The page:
Let's Learn About DIM!
Today I'd like to discuss a supplement that you may or may not have heard of: Diindolylmethane (DIM).
This is a supplement that I have used myself, and I wanted to highlight some of its benefits and applications! This post will focus on estrogen metabolism and the effects of DIM supplementation on women's health.
What is DIM (Diindolylmethane)?
DIM can be present in cruciferous vegetables like broccoli, cauliflower, cabbage, and brussel sprouts. Even if you consume a lot of these vegetables, you won't get the benefits of a supplement in your diet. When these vegetables are exposed to stomach acid after chewing, they produce indole-3-carbinol, which is then transformed into DIM.
Potential Benefits from DIM:
Reduction of PMS symptoms
Reduction of heavy periods/ cramping
Support perimenopause and menopause
DIM has a major impact on estrogen metabolism. Estrogen is a hormone generated by the body that regulates the menstrual cycle. However, it has an impact on a variety of body systems including reproduction, respiratory, heart/blood vessels, urinary tract, bones, breast tissue, skin, hair, pelvic muscles, and brain function.
The body demands an estrogen balance, which can be difficult due to the monthly variations caused by the menstrual cycle. Estrogen is a naturally occurring hormone that is supposed to fluctuate. There are a variety of conditions associated with consistently high or low estrogen. It’s important to note that to truly know your levels; blood work is required.
Female sexual dysfunction / vaginal dryness
Perimenopause / Menopause
Fibroids or Polyps
Your Estrogen Metabolism
To understand how DIM works, you must first understand what estrogen is and how it is metabolized in the body (processed/utilized). When your body has had enough estrogen, it sends it to the liver to be eliminated through urine or stool. There are two phases of detox – Phase 1 and Phase 2.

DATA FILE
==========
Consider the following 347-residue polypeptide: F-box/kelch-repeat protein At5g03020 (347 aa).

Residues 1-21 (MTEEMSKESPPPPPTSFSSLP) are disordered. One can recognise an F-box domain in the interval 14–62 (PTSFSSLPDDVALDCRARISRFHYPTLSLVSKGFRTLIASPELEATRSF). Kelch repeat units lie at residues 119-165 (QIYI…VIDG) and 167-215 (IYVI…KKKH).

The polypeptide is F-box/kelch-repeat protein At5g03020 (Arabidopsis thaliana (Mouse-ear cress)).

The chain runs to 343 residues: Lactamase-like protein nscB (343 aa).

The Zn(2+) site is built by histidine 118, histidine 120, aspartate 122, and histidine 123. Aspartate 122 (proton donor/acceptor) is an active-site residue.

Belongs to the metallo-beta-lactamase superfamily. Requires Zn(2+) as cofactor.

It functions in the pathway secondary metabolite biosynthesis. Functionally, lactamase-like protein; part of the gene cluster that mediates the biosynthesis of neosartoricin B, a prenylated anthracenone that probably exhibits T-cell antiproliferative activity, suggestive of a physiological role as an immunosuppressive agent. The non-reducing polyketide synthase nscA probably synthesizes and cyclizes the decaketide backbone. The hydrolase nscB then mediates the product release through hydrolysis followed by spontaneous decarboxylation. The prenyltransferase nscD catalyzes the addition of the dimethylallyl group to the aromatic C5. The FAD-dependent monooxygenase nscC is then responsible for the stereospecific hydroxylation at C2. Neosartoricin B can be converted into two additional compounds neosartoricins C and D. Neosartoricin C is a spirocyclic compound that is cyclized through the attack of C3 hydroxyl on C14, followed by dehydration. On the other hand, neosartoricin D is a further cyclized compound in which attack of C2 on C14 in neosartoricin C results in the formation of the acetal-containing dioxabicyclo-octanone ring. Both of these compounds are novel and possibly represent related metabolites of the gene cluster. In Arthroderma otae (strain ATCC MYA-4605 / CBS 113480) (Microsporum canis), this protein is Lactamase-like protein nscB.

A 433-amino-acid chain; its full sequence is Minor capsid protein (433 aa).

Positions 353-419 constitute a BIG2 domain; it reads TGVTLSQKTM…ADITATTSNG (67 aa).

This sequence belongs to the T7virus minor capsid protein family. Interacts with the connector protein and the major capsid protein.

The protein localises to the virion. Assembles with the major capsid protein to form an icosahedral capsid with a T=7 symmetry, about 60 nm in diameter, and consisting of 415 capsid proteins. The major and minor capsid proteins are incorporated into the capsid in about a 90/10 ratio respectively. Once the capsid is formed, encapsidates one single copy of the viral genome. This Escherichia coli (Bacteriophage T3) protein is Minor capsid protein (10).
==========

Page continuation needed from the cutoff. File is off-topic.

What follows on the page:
Phase 1: Your liver converts estrogen into 3 metabolites (products).
2 hydroxy estrone (2OHE1)
4 hydroxy estrone (4OHE1)
16 hydroxy estrone (16OHE1)
2OHE1 is the most favorable metabolite. 4OHE1 and 16OHE1 are the "bad" metabolites, for lack of a better term. They can cause mastalgia (breast pain) and activate estrogen-sensitive cancer cells if left untreated. During Phase 1, DIM aids in the production of more 2OHE1, resulting in a better ratio of good to bad metabolites.
According to another study, "DIM supplementation alters estrogen urinary metabolite profiles in women and has androgen-antagonistic effects." This implies that it has been demonstrated to successfully remove "bad" estrogens while simultaneously providing a mechanism to reduce androgens, which also contribute to painful periods, cramping, and other symptoms.
Let's move on from the boring biochemistry... How can DIM assist you?
To summarize, high estrogen levels are commonly related to the "negatives" of our menstrual cycles, such as heavy bleeding, cramping, and headaches, as well as the scarier stuff, such as endometriosis, fibroids, and breast cancer.
Adding a DIM supplement can help support you throughout these phases and make the experience of getting your periods a little bit easier. You typically need to take it consistently for at least a month to notice changes and then continually supplement as needed; talking to your healthcare provider as needed.